Sousuke mistakenly receives a canister containing a dangerous chemical, in place of a weapon accessory he’s been expecting. He tells Kaname and her friends not to touch it, but when a boy starts gagging for water after eating a chilli donut he accidentally drinks some and spills the rest on the floor. Kaname cleans it up, but by then it’s too late. Sousuke tells everyone in the room that he must lock it down in order to save the lives of those outside. Panic sets in and the room becomes hostile. Soon Sousuke reveals that he has the antidote, but only enough for one person. Kaname decides that they’ll place a list of words in a hat and whoever picks “Atari” will receive the antidote. For those who lose, they may have to live out their hopes and dreams a little earlier than expected.


The final volume of FMP: Fumoffu contains a “Where’s Bonta-kun” poster.


FMP: Fumoffu is presented in its original aspect ratio of 1.33:1. It’s something of a shame that this series doesn’t look quite as good as the first did, harbouring some noticeable cross colourisation, compression artefacts and Edge Enhancement, along with the usual banding, hint of aliasing and slight brightness boosting. With that said it’s certainly as colourful as ever and detail is generally good. Fans may want to note that as per usual with most anime in the UK this is an NTSC-PAL transfer.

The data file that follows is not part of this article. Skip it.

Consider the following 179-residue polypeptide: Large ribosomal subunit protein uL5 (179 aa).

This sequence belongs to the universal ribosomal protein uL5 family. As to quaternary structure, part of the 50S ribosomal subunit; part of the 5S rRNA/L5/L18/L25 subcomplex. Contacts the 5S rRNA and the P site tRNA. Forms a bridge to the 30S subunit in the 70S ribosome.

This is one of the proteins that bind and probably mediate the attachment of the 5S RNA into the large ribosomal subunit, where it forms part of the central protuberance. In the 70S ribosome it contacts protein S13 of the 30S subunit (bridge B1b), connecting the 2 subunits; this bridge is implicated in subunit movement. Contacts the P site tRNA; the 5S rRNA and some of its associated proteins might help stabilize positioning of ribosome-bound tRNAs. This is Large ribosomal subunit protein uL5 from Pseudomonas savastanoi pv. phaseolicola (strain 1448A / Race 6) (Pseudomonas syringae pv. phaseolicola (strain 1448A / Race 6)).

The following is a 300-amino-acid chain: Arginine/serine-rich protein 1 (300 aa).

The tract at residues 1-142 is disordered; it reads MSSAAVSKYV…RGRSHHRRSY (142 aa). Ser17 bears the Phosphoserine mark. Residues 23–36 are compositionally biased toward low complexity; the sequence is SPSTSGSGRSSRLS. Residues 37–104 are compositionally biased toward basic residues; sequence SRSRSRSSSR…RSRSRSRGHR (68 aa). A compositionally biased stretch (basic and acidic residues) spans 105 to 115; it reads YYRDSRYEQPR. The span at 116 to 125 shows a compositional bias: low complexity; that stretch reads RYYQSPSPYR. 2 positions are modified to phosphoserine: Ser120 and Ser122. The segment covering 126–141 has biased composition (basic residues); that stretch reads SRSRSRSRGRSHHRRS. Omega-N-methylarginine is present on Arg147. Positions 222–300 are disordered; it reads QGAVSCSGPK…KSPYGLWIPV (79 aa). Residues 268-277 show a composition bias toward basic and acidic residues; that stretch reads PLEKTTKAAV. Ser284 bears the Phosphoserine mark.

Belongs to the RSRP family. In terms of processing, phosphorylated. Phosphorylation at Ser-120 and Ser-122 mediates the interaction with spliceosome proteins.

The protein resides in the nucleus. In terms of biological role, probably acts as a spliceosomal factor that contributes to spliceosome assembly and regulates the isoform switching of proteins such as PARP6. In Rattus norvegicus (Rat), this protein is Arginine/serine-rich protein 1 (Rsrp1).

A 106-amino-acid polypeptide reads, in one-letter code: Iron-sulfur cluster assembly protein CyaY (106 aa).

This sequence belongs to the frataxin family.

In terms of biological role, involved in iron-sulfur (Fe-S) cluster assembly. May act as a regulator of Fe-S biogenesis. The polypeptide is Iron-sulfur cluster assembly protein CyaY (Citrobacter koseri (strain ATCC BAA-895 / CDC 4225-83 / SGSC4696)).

Sound wise we’re given the original Japanese 2.0 Stereo track and a newly recorded English 5.1 Surround mix. I opted to go with the former, which although is far more dialogue based than it is action it still manages to offer plenty of strong effects. Dialogue then remains clear and has a decent range, while some of the heavier action scenes that lend themselves more to comedy have a decent amount of rear coverage.

I should also point out that the volume features a 2.0 German dub and German menu options, which isn’t advertised on the packaging and was never available on previous volumes. It really makes no sense. A bizarre inclusion indeed.

In addition there are optional English subtitles. These are of the bold and yellow variety, with white being used for sign translations. The subs are well timed and pose no difficulties.


The usual lot with this. We have “The Mysteries of FUMOFFU” piece, along with clean open and close credit sequences. There’s a short gallery featuring character artwork and ADV previews for Full metal Panic, Kino’s Journey, Magical Shopping Arcade Abenobashi and King of Bandit Jing.


Well, there you go. FMP: Fumoffu has been a fun little series and a nice companion to the more arc-driven Full Metal Panic. And with that said, series two is just around the corner and I suspect we’ll be seeing it in the UK soon.